Comics Are Great! 41 – Digital Painting

After a failed attempt at some digital painting, I enlisted the help of Brandon Dayton, celebrated cartoonist behind Green Monk and concept designer for EA Games, for a discussion and demonstration on how to paint with pixels. Lots of great material in the video this time as Brandon shares some terrific tips and tricks!

We’re later joined by Eli Neiburger of the Ann Arbor District Library for a discussion on micropayment systems like BitCoin, Flattr, and YouTipIt, followed by another round of great comics recommendations!

Links mentioned in this episode (thanks to Eric Klooster for collecting them!):

Book recommendations this week:

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CAG41HQ.mp4 362.4 MB
CAG41AUDIO.mp3 60.5 MB

Drink and Draw at Roos Roast this Thursday

Hey Cartoonists! Drop in 5-8 p.m. this Thursday, December 8 for a Drink (coffee) & Draw (comics) event at Roos Roast, 1155 Rosewood Suite B in Ann Arbor. Rosewood is just off South Industrial. Enjoy some great coffee, conversation, and cartooning!

December's Books to Film

Steven Spielberg directs the animated film adaptation of The Adventures of TINTIN. This first of a planned triogy is base on a very popular comic book series created in 1929 by a Belgian artist who called himself Hergé. Clever and ever-curious, TINTIN is a reporter-turned-detective whose pursuit of villains, criminals, treasure and the occasional artifact takes him all over the world, along with a colorful cast of friends. Hergé based his stories on real-world events and cultures - from space exploration to Arab oil wars.

Extremely Loud & Incredibly Close is adapted from Jonathan Safran Foer's critically acclaimed novel in which 9 year-old Oskar Schell embarks on an urgent, secret mission that will take him through the five boroughs of New York in order to find the lock that matches a mysterious key that belonged to his father, who died in the World Trade Center on the morning of September 11. This seemingly impossible task will bring Oskar into contact with survivors of all sorts on an exhilarating, affecting, often hilarious, and ultimately healing journey.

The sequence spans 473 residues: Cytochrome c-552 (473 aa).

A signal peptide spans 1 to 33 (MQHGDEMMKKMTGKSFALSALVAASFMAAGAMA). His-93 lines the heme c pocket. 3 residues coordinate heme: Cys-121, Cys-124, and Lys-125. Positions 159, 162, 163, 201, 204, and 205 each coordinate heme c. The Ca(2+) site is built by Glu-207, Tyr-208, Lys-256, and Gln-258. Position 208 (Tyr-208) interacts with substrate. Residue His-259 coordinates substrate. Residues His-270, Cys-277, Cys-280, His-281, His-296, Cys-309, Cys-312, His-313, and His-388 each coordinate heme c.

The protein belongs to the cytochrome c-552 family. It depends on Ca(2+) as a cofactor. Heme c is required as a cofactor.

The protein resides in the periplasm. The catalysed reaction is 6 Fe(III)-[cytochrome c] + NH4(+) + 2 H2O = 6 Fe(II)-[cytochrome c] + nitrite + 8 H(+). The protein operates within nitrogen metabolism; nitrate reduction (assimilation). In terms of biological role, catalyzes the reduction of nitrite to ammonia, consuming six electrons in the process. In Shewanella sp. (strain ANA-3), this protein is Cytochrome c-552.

I was perfectly happy with the original film adaptation of Stieg Larsson's The Girl with the Dragon Tattoo, the first in his Millennium Trilogy. But I could be persuaded to take in the American remake coming this month with some irresistible big names (Daniel Craig, Christopher Plummer) and a sizzling newcomer (Rooney Mara).

Benjamin Mee's memoir is adapted in the feature film We Bought a Zoo. Benjamin Mee, a former newspaper columnist, known for his humorous "Do It Yourself" column in the UK’s Guardian Weekend moved his family to an unlikely new home: a dilapidated zoo in the English countryside. Mee had a dream to refurbish the zoo and run it as a family business. Nothing was easy, given the family’s lack of experience as zookeepers, and what follows is a magical exploration of the mysteries of the animal kingdom, the power of family, and the triumph of hope over tragedy.

Comics Are Great! 40 – Jim Henson Was Complicated

WARNING: If you wish to avoid spoilers or opinions on The Muppets movie, I suggest that you save this episode until after you’ve seen the film.

In this special audio-only episode of Comics Are Great! I’m joined by Dave Roman for a talk about the new Muppets film. We discuss some of the unique storytelling tricks used in the film, revisit some of our thoughts on the Mary Sue character (which we first broached in Comics Are Great! episode 03), and examine some of the special considerations one encounters when approaching storytelling with characters like the Muppets. Throughout our discussion we tackle complicated topics such as author intent, whether or not a franchised intellectual property must be frozen in time, and interpreting the mind of a brilliant creator.

Links mentioned in this episode:

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CAG40AUDIO.mp3 44.2 MB

Comics Are Great! 39 – The Delilah Dirk Fan Club

This week we’re joined by Paul Storrie and Tony Cliff for a talk on doing your research when making a comic placed in a specific place or time–that is, when Paul and I aren’t too busy gushing over Tony’s Delilah Dirk and the Turkish Lieutenant.

We start off with some talk on creating a premise for your story. How do you create a situation that propels your characters forward? We then kick into some discussion on research methods for creating a plausible sense of place and time for a comic story. But how deep into the reference materials or special collections should you dive? Is there a middle ground between verisimilitude and accuracy?

We’re joined at the end by Sharon Iverson of the Ann Arbor District Library, who shares this week’s book recommendations.